Ambisonic sound for the masses


  • J.S. Bamford Dept. of Phys., Waterloo Univ., Ont., Canada


audio acoustics, audio systems, loudspeaker systems, multispeaker arrays, three channel systems, multichannel systems, ambisonic system, reproduction


In the past decade, television broadcasts have increasingly been available in stereo. The availability of stereo video cassette recorders has also increased interest in home theatre. Films have used multi-speaker arrays to create better imaging and this has filtered down into videotapes of those films by using Dolby Surround encoding. When a recording is made using Dolby Surround, four signals are encoded into two channels for storage. Upon playback, a Surround Sound decoder is required. Dolby Surround certainly sounds different from stereo but offers little imaging for rear sounds. An ambisonic system uses three or more channels to encode the sound for reproduction. By using more channels of information, a better reproduction of the image is obtained. Ambisonic systems also easily allow for the addition of more speakers. At the minimum, there must be as many speakers as channels. Adding more speakers will improve imaging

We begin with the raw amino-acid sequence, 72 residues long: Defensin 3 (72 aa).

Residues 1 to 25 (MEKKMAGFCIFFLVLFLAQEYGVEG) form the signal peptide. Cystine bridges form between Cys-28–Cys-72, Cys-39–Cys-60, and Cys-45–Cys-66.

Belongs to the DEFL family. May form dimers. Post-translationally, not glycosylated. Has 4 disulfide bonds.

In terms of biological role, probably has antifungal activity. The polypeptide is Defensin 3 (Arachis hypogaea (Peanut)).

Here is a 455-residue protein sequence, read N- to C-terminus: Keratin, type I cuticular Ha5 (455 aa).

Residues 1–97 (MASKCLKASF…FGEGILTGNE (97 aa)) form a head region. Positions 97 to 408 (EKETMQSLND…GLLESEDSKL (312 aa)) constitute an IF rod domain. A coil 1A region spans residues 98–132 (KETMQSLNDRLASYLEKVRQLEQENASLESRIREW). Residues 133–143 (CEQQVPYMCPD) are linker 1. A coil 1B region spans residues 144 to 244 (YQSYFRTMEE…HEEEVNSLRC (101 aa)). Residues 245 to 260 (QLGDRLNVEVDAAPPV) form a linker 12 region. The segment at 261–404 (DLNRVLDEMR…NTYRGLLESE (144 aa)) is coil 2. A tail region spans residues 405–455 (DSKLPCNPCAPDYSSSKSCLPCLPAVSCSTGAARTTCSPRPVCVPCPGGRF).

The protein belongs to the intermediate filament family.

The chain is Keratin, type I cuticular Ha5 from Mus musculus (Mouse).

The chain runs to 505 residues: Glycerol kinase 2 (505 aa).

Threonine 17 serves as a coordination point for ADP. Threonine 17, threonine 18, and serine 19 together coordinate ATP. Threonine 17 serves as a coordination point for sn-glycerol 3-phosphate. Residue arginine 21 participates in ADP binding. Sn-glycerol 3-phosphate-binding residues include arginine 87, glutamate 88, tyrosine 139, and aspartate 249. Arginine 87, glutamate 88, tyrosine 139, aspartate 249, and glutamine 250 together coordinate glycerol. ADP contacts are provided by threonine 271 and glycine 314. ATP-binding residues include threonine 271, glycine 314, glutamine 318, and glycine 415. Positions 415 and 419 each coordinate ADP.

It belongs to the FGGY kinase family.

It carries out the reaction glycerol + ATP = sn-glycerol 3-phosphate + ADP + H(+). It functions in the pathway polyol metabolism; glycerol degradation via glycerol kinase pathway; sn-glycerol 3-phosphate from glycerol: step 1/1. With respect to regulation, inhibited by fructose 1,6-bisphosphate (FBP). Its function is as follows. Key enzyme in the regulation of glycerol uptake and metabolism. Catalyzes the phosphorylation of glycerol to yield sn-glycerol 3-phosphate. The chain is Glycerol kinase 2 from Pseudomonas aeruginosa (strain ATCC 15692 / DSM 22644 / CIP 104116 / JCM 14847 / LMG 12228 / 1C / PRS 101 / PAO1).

How to Cite

Bamford J. Ambisonic sound for the masses. Canadian Acoustics [Internet]. 1994 Sep. 1 [cited 2021 Dec. 9];22(3):63-4. Available from:



Proceedings of the Acoustics Week in Canada